Every business encounters operational risks – whether that’s a key supplier going bust, an employee falling off a ladder or a database of customer records getting hacked. There’s a clear benefit to managing these potential incidents correctly – and it goes beyond mere damage limitation. Operational risk management (ORM) can also improve your company culture and empower your workforce – making them more innovative and better at solving problems. So not only will your risk management become more effective, but you’ll be creating greater value too.
Here are five organisational characteristics that make for excellent ORM:
1. Risk awareness
In order to be able to manage risks, you have to spot them in the first place. And it’s not just a matter of ensuring your top people are eagle-eyed. Employees are often better placed to identify issues, so make sure they’re clued in on what to be looking out for. Show them the rationale behind how things are currently done, and that these systems aren’t set in stone: by demonstrating the complex and shifting nature of risk, you’ll make them more alive to the dangers.
2. Bottom-up leadership
Managers need to actively seek input, rather than assuming they have all the answers – so encourage communication up through the organisation. Line managers can be key players here, forming a vital link between those on the ground and those controlling the strategy. These days, as teams disperse and spread, leadership requires less over-the-shoulder management of employees, who should adopt the attitude of being a leader, rather than needing one.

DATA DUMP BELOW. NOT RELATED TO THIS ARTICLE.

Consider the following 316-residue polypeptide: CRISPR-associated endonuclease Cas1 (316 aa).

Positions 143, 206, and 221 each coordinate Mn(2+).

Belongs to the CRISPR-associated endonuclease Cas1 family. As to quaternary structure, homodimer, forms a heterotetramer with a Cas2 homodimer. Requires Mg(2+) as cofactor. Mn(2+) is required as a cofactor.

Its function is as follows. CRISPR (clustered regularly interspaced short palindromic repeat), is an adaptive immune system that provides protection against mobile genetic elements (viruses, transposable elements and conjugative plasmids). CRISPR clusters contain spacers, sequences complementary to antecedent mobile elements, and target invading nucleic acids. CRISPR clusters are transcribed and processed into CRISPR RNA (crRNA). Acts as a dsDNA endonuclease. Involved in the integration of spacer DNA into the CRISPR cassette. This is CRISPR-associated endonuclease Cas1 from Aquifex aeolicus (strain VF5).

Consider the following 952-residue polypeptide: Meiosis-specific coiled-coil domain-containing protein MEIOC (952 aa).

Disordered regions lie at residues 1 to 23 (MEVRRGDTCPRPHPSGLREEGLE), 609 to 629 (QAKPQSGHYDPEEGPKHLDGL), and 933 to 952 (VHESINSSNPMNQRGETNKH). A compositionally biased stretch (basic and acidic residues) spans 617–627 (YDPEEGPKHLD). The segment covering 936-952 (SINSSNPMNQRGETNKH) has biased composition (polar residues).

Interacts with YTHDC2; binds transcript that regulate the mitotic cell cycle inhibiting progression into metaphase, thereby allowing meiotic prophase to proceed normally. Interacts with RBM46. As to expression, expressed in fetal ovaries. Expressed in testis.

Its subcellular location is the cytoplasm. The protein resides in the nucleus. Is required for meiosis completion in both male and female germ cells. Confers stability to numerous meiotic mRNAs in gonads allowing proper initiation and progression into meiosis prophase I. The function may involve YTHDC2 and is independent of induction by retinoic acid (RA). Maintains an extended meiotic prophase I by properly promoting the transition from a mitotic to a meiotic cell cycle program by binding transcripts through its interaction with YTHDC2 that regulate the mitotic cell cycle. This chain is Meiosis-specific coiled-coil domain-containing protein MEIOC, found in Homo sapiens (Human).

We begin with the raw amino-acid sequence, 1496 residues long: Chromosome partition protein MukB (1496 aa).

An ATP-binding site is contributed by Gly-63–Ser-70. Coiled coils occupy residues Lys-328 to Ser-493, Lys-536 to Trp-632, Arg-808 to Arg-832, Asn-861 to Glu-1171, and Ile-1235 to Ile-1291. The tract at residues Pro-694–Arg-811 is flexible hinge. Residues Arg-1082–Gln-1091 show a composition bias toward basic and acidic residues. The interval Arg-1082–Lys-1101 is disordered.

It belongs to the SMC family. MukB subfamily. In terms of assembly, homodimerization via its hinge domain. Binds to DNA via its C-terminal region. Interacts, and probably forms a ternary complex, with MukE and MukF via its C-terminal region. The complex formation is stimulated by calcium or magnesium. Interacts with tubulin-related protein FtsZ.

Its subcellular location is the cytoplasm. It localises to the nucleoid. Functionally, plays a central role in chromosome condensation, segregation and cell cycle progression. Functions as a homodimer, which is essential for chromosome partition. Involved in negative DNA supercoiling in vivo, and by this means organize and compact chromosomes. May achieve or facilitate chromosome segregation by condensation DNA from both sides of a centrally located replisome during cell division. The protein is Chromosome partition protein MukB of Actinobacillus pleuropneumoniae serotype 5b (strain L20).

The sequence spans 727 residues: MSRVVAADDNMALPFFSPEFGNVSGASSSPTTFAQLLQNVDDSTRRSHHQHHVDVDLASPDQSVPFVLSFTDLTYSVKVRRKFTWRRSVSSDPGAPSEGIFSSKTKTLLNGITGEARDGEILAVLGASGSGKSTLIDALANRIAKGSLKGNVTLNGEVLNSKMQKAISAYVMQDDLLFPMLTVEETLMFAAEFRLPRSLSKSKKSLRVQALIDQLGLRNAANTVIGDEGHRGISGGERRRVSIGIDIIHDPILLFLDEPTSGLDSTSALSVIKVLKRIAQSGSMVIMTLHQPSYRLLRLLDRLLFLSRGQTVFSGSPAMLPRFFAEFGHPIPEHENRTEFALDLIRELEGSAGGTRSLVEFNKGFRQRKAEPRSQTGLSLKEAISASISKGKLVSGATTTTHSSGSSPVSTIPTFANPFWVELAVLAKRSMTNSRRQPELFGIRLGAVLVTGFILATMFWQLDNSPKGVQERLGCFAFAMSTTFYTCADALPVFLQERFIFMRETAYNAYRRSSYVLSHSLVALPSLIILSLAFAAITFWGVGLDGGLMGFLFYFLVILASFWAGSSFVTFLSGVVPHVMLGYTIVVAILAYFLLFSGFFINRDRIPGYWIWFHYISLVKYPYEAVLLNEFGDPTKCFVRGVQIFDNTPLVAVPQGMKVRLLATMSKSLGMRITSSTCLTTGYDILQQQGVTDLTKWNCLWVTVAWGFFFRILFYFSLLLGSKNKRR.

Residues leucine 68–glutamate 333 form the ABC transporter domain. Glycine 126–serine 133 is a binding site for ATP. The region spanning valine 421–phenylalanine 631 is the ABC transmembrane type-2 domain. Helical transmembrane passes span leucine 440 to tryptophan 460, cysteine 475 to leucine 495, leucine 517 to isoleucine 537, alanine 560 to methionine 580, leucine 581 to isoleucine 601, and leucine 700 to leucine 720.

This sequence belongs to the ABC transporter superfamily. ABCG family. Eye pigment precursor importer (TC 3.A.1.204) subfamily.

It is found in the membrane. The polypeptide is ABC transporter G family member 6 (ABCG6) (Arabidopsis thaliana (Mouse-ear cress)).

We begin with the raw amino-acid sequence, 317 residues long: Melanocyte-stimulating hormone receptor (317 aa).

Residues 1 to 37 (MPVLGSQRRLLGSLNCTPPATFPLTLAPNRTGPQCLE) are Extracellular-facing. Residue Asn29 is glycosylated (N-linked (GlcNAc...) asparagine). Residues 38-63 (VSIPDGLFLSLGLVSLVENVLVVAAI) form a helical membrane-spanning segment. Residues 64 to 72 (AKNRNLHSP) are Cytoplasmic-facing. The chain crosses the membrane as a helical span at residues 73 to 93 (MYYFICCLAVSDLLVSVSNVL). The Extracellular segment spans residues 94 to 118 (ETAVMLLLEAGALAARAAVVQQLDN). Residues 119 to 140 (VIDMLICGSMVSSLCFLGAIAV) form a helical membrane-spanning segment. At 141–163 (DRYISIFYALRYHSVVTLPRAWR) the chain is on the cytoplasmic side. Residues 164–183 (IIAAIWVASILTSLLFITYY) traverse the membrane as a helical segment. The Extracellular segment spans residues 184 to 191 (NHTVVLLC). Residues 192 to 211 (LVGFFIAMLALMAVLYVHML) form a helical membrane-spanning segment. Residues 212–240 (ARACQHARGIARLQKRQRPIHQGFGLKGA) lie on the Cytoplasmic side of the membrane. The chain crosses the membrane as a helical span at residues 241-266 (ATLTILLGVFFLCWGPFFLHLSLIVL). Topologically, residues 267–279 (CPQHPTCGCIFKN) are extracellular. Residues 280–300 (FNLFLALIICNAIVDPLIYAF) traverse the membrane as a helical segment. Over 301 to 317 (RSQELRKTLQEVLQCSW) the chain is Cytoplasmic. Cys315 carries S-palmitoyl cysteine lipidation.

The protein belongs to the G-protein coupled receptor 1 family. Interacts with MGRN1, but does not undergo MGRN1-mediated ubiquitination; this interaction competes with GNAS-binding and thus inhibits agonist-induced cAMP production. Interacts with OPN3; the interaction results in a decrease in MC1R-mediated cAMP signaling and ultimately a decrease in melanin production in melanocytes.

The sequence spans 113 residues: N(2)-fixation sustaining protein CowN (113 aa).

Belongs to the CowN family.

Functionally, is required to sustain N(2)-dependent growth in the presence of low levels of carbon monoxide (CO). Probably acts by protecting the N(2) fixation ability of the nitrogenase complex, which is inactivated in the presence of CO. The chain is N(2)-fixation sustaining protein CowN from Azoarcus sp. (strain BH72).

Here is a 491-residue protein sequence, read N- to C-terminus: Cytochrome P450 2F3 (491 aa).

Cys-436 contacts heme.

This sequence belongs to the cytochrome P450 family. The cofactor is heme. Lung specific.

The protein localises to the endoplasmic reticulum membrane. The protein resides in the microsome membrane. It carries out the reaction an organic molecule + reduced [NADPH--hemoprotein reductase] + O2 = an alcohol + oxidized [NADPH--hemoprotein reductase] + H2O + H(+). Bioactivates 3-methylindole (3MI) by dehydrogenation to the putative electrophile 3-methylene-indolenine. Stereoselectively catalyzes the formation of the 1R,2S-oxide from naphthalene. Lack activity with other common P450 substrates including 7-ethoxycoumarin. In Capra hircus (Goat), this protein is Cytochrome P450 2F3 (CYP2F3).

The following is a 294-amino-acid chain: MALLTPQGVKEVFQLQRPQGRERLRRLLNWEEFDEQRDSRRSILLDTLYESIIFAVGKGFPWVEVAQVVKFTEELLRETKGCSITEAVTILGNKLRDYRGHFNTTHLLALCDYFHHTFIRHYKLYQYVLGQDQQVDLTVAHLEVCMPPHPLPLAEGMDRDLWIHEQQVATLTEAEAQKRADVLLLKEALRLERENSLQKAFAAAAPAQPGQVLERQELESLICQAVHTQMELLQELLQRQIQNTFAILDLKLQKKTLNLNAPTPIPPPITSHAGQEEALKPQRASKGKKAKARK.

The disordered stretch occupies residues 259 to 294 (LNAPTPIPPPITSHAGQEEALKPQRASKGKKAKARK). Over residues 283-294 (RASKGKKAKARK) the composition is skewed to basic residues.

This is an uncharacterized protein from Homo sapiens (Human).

3. A collaborative and team-based culture
Individuals become more empowered when they’re put in small groups and given freedom to work together. They’ll get better at finding solutions to risk and assuming leadership roles. A recent survey by DuPont across a national home improvement chain showed that managers could empower team leadership if they ‘delegate enough autonomy and responsibility to all members of their team, involve the team in decision-making, and encourage the team to self-manage its performance’. But this must be balanced with more formal leadership – otherwise you risk group dynamics, turf wars and individual career goals rocking the boat.
4. A sense of ownership and pride
In a reactive environment, employees won’t take responsibility. So the question to ask is whether safety in your workplace is seen as simply a matter of following rules that someone else makes. If it is, employees are more likely to sleepwalk into further incidents. Encourage your teams to feel ownership for safety and soon they’ll fixate on achieving set goals of their own: like a target of zero injuries. Seeing these are achievable will drive them on.
5. Embracing learning and development
Human error plays a huge role in operational risk. Research by DuPont found that 82% of workplace incidents come down to poor decision-making. It’s unavoidable: people are inherently fallible, but it’s them who make businesses function. So instil a culture of learning and development – make training an interesting process, encourage people to improve, and offer incentives for progress. By getting people to buy into the bigger picture, they will look at the business in a new way, form a new habit of spotting anything that needs improving, and tell the right people about it.
By building an ORM strategy on these foundations, organisations can establish a culture of greater engagement, with employees proving more adept at problem solving and innovation. Risk management will become more effective, and the bottom line will improve. Now where’s the risk in that?
Find out more from DuPont about how operational risk management can build a strong business foundation.
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